More words have probably been written about Piazza San Marco than any other urban outdoor space on earth! The Piazza of Venice, there are no other ones in La Serenissima.
We Have Met the Enemy and He is … Us! (Pogo)
Do not let over exposure to the massive volume of prose, ranging from sublime to overwrought, from photographs to snapshots, guidebooks to catty trip reports, the focus on outrageous crowds and costs, dissuade you from experiencing the Piazza or sharing your viewpoint (not another snarky one, please!).
Innovation often requires a fresh viewpoint that has been informed by independent experience.
Each of us has individuality with personal knowledge of the place whether gained through academia, erudition or autodidactic endeavor. Our knowledge includes any or all of that plus personal experiences in and with, or imposed upon us in the Piazza, whether a hurried glance amidst a “blink of the eye” tour, a too-short pre- or post-cruise evening soiree, or days, months, even years of lingering there, working, studying or playing the flaneur. Any comprehension or reaction may be of inestimable value to each one of us and to the dear souls we knocked off the passarelle while distracted and gawking about.
Your musing may be the next treasured story.
The Drawing Room of Europe
This is “The Drawing Room of Europe” according to one Napoleon Bonaparte, self-crowned Emperor of France and conqueror of Italy, to whom the Venetian Council said “OK, here’s the keys” rather than draw for the right to keep paying the tab they had run up while letting Venice run down. Napoleon soon gave the Republic to the Austrians to help seal a more important deal, a hefty “bonus”, if you will.
Now, we are invited guests to a 24/7/365 “open house” in this drawing-room. Consider your reaction if you were to hold a little open house, and bus after bus disgorged cranky, awestruck, unwashed hordes of out-of-towers into your living room, gawking, pawing and complaining. Then, when visiting Piazza San Marco, without regard to the demeanor and activities of the others, comport yourselves with respect for the host, as honored guests.
The Piazza San Marco as he first saw it, with a few unruly buildings including an ancient church along several sides, did not truly became Napoleon’s drawing-room until he “rearranged the furniture” through extensive demolitions and new construction, without regard to the preferences of, well, the Venetians, the owners! The result is evident to us two centuries later, quite an accomplishment! Still, a word to the wise…
Be careful about who directs and pays “your” interior decorators, for whose later use!
The Road Less Traveled
The enjoyment, education and appreciation of the place can never be sated, although the desire or ability to continue the pursuit may fade away. A temporal necessity to avoid the place often overcomes the compulsion drawing us back into it, avoidance when the packed crowds, the pigeons, acqua alta, benefit concerts we cannot afford, too much Carnivale, the nightly “Battle of the Bands”, or over-commercialization become too much to bear.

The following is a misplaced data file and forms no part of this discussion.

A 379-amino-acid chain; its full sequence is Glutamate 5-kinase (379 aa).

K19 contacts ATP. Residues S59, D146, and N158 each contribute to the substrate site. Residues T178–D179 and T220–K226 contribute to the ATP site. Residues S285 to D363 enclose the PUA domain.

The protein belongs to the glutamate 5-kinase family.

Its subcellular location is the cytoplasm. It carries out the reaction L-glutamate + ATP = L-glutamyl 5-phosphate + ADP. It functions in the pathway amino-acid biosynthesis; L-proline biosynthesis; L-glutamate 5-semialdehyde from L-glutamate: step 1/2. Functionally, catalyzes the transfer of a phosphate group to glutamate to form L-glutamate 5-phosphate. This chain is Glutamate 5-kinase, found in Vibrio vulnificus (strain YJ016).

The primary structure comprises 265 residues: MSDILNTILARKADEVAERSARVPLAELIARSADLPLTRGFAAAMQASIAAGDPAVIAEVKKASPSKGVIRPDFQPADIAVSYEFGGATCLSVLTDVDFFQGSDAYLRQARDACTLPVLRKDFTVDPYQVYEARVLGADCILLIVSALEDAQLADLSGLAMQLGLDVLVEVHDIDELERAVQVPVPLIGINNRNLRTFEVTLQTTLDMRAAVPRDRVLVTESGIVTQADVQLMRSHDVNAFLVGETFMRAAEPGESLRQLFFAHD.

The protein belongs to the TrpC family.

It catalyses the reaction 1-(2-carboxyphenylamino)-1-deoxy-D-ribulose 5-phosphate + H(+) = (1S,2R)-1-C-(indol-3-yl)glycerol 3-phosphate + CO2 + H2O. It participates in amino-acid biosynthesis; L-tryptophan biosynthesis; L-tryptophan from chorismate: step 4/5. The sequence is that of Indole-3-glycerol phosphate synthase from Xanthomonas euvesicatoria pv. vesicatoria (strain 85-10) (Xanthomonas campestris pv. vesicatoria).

Certainly, there are many “alternate routes” around Sestiere San Marco that are faster for reaching places beyond at peak visitation times than traversing the Piazza. Almost all of them are fascinating enough on their own merits for a lifetime of experiences and study.
Now and then, using a “short-cut” to reach the Palazzo Ducale, an early entrance into the Basilica, a quiet visit to the Biblioteca Marciana, Museo Correr or Museo Archeologico, is essential. Those can usually be reached without mounting a full invasion or bracing oneself the seething tide of the masses on the Ponte della Paglia (Wow, photograph your friends in front of the construction shroud-covered Bridge of Sighs!) or wading through crowds on the Marzeria. Instead, stroll along Calle Canonica or Calle Cavaletto, or past the Bacino Orseolo, or consider one of the options radiating from the Bocca di Piazza.
Giving in to the Compulsion
Most of us will “sneak back in” when enough of the deterrents are absent in order to continue our obsessive fascination with the place. In the daylight, that may take a visit during acqua alta, when quiet and orderly lines of passarelle-using pedestrians open the space back up to view.
The spritz, cappuccino, te, bierra or prosecco is decadently overpriced in the Piazza cafes – whether at the Florian, Quadry, Aurora, Gran Cafe Chioggia, or its neighbor on the Piazzetta. Consider a post-prandial experience with apertivo and orchestra for a more peaceful experience at the same price!
However, must one not occasionally give in and become fully immersed (not into the acqua alta!) in the theater of the sublime, or sometimes of the absurd, to be a passive aggressive part of the spectacle? A little self-justification helps defend the worthwhileness of the sacrifice required in order to absorb the place, consider its architecture, art, history, community and effect upon the modern world, to be a bit player in the production, and to advance the cause of society by communicating your insights to others.
Survival in the Piazza requires your facile use of the key words, cin-cin, grazie, scuzi and… Basta!